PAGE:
Instead of standard testimonials, invite customers to share how products made their lives better. Then incorporate their stories into blog posts. Featuring these stories will help readers envision themselves benefitting from your products. Plus, this organic content helps build an engaged base of followers who share your posts. It also shows you genuinely want them to have the best possible experience.

Show How to Use Products

Make Tutorials / Create Demo Videos

When people aren’t sure how to use a product or figure out which size to order, they’re less likely to turn to Amazon, according to Cowen and Company. Creating snappy YouTube tutorials will encourage customers to try (and buy) new things. Plus, videos will strengthen your rapport with customers by showing who you are. Organize your thoughts and set a tone that fits your store. You may want to hire a professional for a more polished feel.

Package Creatively

Ship and Handle with Care / Get Creative About Packaging

Give personalized care to your packaging. Make opening a package an experience in itself with extra touches like a ribbon, customized label closure, or witty quote stamped inside the box. Include other low-cost extras like wrapping a product on request. Enclose a handwritten note for a large order and give product samples. Customers will remember opening the package with delight, making them return.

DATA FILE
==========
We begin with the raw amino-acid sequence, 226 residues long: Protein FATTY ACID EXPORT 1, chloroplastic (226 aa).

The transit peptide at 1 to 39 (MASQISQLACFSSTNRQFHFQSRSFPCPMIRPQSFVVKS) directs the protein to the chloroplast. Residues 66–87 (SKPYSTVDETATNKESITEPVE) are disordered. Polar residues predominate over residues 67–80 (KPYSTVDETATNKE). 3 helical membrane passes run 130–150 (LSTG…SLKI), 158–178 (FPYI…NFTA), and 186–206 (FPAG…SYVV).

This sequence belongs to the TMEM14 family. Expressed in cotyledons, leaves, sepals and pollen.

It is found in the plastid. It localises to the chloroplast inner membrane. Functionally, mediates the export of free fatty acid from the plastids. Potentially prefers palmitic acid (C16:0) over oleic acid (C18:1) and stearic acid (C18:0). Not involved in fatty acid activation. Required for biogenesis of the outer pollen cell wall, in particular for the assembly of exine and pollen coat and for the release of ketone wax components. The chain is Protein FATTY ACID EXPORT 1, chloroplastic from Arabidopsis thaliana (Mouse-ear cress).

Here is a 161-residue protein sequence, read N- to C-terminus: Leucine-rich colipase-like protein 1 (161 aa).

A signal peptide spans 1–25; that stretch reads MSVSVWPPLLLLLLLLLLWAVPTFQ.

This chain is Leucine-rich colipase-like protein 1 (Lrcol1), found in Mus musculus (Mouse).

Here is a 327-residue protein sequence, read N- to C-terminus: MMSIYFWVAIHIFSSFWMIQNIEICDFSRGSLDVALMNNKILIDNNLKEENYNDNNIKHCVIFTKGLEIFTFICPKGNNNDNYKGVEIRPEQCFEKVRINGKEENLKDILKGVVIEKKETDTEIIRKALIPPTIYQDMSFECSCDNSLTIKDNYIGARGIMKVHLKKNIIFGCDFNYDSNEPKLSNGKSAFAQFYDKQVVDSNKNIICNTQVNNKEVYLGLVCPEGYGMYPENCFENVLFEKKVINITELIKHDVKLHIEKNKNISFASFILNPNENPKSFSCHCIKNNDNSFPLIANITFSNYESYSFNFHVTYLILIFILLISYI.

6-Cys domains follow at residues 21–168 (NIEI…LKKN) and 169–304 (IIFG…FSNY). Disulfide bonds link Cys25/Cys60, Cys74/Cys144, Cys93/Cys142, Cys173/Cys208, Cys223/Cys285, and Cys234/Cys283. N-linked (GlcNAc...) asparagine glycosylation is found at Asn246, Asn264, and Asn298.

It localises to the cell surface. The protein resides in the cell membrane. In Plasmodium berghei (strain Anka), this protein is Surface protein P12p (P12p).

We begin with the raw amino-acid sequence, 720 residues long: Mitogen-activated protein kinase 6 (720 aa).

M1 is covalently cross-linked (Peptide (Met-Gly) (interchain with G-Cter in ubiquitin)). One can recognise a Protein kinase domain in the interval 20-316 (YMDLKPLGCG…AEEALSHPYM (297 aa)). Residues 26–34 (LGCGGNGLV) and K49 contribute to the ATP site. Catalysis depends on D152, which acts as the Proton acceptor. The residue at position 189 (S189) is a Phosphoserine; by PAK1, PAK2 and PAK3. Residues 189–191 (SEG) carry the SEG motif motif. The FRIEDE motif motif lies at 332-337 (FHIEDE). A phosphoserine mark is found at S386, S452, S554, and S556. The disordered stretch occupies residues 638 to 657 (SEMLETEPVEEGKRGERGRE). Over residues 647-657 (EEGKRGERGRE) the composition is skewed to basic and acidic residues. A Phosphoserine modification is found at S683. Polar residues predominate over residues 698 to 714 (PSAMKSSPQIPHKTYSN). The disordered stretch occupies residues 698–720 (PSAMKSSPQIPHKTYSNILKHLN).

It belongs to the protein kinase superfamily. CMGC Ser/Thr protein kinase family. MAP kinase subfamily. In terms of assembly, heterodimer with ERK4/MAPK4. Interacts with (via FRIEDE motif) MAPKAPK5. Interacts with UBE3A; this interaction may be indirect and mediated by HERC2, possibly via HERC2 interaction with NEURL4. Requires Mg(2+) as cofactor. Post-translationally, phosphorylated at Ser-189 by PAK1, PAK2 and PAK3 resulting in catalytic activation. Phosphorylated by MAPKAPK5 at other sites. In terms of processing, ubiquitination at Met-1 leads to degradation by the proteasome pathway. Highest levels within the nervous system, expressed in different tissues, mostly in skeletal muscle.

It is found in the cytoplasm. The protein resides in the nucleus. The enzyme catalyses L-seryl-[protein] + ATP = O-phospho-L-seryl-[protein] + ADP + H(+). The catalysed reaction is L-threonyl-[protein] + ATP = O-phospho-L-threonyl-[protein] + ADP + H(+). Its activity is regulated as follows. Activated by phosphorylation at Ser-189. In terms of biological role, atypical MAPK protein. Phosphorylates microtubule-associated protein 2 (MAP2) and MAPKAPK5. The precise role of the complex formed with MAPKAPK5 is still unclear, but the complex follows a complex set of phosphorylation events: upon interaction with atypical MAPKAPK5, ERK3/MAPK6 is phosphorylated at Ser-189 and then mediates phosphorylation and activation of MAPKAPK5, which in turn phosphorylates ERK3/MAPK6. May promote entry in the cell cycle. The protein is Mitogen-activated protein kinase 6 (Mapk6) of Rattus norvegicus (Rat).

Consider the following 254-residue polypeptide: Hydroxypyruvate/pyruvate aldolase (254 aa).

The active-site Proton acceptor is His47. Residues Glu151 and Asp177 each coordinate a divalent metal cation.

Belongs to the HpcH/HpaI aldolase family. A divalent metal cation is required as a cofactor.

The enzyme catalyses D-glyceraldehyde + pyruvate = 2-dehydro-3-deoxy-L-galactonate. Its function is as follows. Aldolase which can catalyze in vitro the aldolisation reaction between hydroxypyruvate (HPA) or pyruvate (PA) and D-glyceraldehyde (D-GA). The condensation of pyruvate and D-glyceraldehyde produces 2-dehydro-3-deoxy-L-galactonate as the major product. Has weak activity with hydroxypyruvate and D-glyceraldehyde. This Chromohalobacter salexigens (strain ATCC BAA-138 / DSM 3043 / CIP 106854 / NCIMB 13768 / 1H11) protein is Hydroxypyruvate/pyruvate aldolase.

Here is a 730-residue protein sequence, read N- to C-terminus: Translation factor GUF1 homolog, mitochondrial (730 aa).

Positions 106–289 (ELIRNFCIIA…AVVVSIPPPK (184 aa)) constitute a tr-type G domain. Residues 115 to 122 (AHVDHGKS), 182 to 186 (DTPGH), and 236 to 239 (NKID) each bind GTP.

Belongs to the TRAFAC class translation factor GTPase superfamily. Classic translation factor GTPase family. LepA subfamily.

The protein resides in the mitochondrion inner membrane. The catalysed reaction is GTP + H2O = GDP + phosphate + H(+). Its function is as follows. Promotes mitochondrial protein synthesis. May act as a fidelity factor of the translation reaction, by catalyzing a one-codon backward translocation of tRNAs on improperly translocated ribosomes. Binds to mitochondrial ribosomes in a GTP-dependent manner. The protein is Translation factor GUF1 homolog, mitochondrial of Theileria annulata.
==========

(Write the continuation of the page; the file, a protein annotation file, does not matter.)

Leverage Brand Advocates

Leverage allies / Identify and leverage advocates

Identify potential advocates with a strong online following. Then leverage their social media presence by getting them to promote your products. Earn their support by giving them samples or offering something in return, like an interview with a link to their site.

Use Amazon as a Tool

Take Advantage of Amazon/s Reach / Use Amazon to Recruit Customers

Use Amazon’s platform to drive traffic to your site. As Wendy Wiedenhoft Murphy says in Consumer Culture and Society, selling on Amazon Marketplace gives you access to its search engines and customer base. Stay informed of key search terms on Amazon and plug them into product descriptions where possible. As you build relationships with customers, you’ll see that you were never actually the underdog—you’re a powerful force in your own right. Stay respondent to their needs, and watch business boom.

Contact:

info@creativedrive.com
212.924.4410

 

Sources:
Business Insider, “Amazon Accounts for 43% of U.S. Retail Sales” Feb. 3, 2017. http://www.businessinsider.com/amazon-accounts-for-43-of-us-online-retail-sales-2017-2

Cowen, “Retail’s Disruption Yields Opportunities—Store Wars!” Apr. 6, 2017. http://www.cowen.com/reports/retaildisruption/

Malcolm Gladwell, David and Goliath: Underdogs, Misfits, and theArt of Battling Giants, 2013.

Richard Kestenbaum, “What Retailers Can Do to Beat Amazon,” Feb. 9, 2017. https://www.forbes.com/sites/richardkestenbaum/2017/02/09/what-retailers-can-do-to-beat-amazon/

In Lee, Encyclopedia of E-Commerce Development, Implementation, and Management (Volume 1). 2016.

Slice Intelligence, “Echo Turns Up the Volume on Amazon’s Ambitions as Audacious Bets Pay Off,” Feb. 1, 2017. https://intelligence.slice.com/echo-turns-volume-amazons-ambitions-audacious-bets-pay-off/

Wendy Wiedenhoft Murphy, Consumer Culture and Society, 2016.